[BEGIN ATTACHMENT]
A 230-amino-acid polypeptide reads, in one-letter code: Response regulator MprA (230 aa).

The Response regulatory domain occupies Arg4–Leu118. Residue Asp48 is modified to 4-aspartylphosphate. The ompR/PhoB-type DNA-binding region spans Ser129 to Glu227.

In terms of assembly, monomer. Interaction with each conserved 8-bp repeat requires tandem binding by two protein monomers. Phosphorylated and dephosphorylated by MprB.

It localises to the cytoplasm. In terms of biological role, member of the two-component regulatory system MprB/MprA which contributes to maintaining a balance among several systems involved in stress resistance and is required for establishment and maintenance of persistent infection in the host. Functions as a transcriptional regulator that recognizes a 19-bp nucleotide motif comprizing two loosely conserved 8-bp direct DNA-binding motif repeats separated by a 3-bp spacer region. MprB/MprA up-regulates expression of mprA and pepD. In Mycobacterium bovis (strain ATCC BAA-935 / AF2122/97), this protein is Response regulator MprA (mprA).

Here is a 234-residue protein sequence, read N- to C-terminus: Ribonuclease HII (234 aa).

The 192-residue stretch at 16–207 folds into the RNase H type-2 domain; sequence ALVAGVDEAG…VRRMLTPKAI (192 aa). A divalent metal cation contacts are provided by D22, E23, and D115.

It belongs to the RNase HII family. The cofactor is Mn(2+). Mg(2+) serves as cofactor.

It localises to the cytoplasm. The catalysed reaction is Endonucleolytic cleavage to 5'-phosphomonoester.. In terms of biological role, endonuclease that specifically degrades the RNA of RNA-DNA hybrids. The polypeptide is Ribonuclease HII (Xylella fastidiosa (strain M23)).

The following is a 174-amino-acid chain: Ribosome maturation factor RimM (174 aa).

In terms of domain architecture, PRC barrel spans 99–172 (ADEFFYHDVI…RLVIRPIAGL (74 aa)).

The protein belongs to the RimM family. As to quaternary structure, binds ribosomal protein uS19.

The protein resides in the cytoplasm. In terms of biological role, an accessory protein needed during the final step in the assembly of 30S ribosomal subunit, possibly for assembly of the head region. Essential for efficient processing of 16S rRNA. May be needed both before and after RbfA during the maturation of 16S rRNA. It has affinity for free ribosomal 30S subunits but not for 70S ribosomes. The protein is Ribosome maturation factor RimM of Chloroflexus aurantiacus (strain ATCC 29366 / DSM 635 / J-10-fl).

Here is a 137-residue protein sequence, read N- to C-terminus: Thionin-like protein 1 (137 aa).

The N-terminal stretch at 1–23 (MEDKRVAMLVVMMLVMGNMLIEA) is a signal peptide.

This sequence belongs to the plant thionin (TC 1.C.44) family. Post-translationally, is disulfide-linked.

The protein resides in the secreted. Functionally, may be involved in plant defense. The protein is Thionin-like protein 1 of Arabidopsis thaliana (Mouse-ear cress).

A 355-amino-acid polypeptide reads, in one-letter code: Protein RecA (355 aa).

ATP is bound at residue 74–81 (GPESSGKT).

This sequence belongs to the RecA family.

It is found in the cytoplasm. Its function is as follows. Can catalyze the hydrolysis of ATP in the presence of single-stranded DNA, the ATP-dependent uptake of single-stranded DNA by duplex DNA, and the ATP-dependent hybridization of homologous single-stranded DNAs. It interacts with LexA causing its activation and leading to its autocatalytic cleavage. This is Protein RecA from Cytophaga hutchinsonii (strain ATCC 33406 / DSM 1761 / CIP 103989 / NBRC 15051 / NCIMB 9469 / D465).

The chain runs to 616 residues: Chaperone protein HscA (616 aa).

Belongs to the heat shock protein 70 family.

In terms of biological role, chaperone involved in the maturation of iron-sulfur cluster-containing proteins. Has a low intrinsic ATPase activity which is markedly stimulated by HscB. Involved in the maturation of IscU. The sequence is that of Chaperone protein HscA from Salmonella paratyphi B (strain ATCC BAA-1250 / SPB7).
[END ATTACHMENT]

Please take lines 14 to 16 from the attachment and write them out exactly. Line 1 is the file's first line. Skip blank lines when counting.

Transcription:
The N-terminal stretch at 1–23 (MEDKRVAMLVVMMLVMGNMLIEA) is a signal peptide.

This sequence belongs to the plant thionin (TC 1.C.44) family. Post-translationally, is disulfide-linked.

The protein resides in the secreted. Functionally, may be involved in plant defense. The protein is Thionin-like protein 1 of Arabidopsis thaliana (Mouse-ear cress).